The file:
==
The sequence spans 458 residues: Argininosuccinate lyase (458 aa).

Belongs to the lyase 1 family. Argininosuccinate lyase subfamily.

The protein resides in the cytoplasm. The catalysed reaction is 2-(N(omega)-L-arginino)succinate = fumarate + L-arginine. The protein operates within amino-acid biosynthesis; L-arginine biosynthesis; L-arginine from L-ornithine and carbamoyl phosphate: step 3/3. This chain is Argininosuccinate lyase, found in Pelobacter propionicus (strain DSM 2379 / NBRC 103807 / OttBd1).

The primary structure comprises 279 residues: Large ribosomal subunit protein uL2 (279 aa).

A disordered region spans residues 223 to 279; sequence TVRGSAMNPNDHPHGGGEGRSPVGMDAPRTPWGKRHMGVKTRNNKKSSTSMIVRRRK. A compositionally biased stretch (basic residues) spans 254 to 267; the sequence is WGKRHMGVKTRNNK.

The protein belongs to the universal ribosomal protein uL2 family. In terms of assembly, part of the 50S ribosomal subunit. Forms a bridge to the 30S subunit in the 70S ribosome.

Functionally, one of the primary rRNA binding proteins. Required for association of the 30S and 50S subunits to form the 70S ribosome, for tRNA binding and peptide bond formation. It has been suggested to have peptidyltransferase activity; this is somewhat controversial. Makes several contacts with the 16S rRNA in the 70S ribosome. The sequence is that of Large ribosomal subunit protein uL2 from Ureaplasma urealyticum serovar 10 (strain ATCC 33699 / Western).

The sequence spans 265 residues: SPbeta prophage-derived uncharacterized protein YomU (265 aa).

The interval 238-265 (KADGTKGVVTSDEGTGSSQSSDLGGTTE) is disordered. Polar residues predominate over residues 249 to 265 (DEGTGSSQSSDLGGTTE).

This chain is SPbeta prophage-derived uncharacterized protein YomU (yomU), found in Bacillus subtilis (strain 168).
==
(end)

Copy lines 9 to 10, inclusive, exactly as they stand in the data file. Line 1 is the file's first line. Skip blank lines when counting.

The interval 238-265 (KADGTKGVVTSDEGTGSSQSSDLGGTTE) is disordered. Polar residues predominate over residues 249 to 265 (DEGTGSSQSSDLGGTTE).

This chain is SPbeta prophage-derived uncharacterized protein YomU (yomU), found in Bacillus subtilis (strain 168).